This is a brilliant book - there's still plenty of "little men" about, and we all find ourselves thinking like the "little man" at times - but perhaps we'll do it less after reading this book. Reich is an absolute genius at debunking the ridiculous posturings of people whose anxieties and drive for security make them take up silly positions and ruin their own lives and everyone else's. "Little man" still isn't litstening, and if only he was, the world would be a much better place.
Of all Reich's books, this is the most accessible and readable (reminiscent in style of Nietzsche).
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10 of 10 people found the following review helpful By A Customer on 13 Dec. 1998
Format: Paperback
The best book i have ever read.. I have never again seen such a genius book descibing man so small .. making him seem more and more faint in his eyes. And trying to help him become , from a little man , a big man . ... Read it... If you understand the 10 % of it , you will be truly happy .
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17 of 18 people found the following review helpful By "mattwilso" on 26 May 2004
Format: Paperback
Wilhelm Reich writes the book that everyone who has ever reflected on the world and human nature would like to write at some time. Passionate and eloquent denunciations of the people who are the victims, sustainers and perpetrators of every vicious, humiliating and life-denying political regime, human organisation, human act or human thought: ourselves - the Little Person. This book has been written several times before, by Nietzsche, by Montaigne, by Dostoyevsky, by Napoleon, by Shakespeare, but here there is a difference. Reich is not an elitist who believes in 'higher-types' and looks on the current men and women as irredeemable failures; he believes in them, that is what feeds his anger. He hates them because (aside from abuses suffered) he believes that they can be better. And at the centre of the work there is not contempt for Man but humanity. A great read and a great book.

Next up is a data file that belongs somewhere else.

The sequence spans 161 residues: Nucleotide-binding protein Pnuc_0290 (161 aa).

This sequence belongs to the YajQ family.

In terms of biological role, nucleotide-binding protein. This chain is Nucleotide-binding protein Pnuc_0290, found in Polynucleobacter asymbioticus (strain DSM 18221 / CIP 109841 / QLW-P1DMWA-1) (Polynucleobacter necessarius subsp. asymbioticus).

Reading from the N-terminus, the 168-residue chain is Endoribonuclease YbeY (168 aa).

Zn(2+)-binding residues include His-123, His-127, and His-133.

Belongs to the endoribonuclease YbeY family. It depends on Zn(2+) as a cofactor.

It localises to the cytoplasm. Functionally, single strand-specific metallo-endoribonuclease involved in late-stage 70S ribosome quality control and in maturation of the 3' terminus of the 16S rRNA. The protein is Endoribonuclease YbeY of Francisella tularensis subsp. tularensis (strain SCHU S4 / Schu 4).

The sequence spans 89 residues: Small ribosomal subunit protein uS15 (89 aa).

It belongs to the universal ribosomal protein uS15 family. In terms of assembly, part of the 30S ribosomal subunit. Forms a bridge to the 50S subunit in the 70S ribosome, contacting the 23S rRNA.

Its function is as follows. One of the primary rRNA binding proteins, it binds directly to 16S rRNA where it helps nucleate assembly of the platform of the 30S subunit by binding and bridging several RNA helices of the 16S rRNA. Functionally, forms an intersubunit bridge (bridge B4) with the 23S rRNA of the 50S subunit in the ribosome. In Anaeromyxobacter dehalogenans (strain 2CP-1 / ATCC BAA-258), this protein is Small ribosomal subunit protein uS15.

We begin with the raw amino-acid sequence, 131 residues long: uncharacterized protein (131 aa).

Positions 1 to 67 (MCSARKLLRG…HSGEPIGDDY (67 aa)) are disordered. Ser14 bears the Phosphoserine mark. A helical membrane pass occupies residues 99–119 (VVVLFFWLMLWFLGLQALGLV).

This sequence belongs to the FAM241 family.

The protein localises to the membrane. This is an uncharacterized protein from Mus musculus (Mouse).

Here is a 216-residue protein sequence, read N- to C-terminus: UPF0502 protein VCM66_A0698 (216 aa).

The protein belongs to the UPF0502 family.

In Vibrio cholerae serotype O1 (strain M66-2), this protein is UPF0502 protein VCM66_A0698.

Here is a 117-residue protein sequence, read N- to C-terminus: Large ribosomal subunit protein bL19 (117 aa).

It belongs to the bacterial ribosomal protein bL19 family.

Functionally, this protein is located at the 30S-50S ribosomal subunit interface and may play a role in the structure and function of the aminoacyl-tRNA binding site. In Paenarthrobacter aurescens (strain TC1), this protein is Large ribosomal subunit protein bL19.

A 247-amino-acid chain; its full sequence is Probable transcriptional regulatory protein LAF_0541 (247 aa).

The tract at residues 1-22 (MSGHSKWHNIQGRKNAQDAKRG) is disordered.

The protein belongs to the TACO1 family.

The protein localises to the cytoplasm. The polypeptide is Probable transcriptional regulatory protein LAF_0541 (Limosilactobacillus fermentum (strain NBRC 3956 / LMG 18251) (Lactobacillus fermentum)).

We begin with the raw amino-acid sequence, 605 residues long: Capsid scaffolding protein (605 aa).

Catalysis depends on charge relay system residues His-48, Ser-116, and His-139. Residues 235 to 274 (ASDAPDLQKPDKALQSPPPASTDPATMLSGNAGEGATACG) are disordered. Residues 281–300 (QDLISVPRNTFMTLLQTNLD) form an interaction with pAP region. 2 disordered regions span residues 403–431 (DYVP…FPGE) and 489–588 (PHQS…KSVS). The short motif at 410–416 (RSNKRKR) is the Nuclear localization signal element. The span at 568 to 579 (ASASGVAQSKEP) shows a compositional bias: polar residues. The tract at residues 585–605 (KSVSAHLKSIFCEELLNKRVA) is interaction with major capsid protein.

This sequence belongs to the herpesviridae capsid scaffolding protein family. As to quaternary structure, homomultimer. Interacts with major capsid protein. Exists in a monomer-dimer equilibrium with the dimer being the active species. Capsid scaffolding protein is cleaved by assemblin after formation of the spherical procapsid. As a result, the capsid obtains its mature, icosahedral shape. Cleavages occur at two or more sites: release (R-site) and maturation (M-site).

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3 of 3 people found the following review helpful By Dr. Delvis Memphistopheles TOP 500 REVIEWERVINE VOICE on 27 Jun. 2010
Format: Paperback Verified Purchase
Reich wades into the swamp of unrequited belief. The aim, to anlayse where it all went wrong and keeps going awry. Reich is fundamentally inspired by human liberation, the desire to unshackle humanity from all forms of tyranny. In reality he found himself increasingly alienated, shunned and finally ignored from those he wished to release from false belief. Here he journeys backwards in his projection. Analysing why people apparently choose docility and slavery over vitality and zest.

The narrative strikes resonances within the present. Coated in his personal woundings, the insight unfurls, connecting to the early epoch of the 21st century.

The little man, bows in awe, to his projected belief in the great man. The great man, is however a little man surrounding himself with the beliefs and trappings of greatness, the Wizard of Oz, the manager of appearances. Inside him is a hollow kernel, it echoes and resonates with the zeitgeist. Paranoid he will always be found out and exposed. The great man builds his creaking stage on the projections of thousands of millions of little men (and women). They beam their lack of self belief outwardly onto someone they deem superior. His/her greatness is stacked on their self denigration. The lower the serf-belief, the greater the celebrity, white knight; the life saviour.

Absolving personal responsibility becomes the game of shuffle,involving the sacrifice of celebrity failures, those who usurp their status. Collapse brings psychological malaise, the feeling of being let down. An abstract entity carries on their mediated shoulders the collective burden of blame.

Individual achievement is subsumed within staged abstract entities.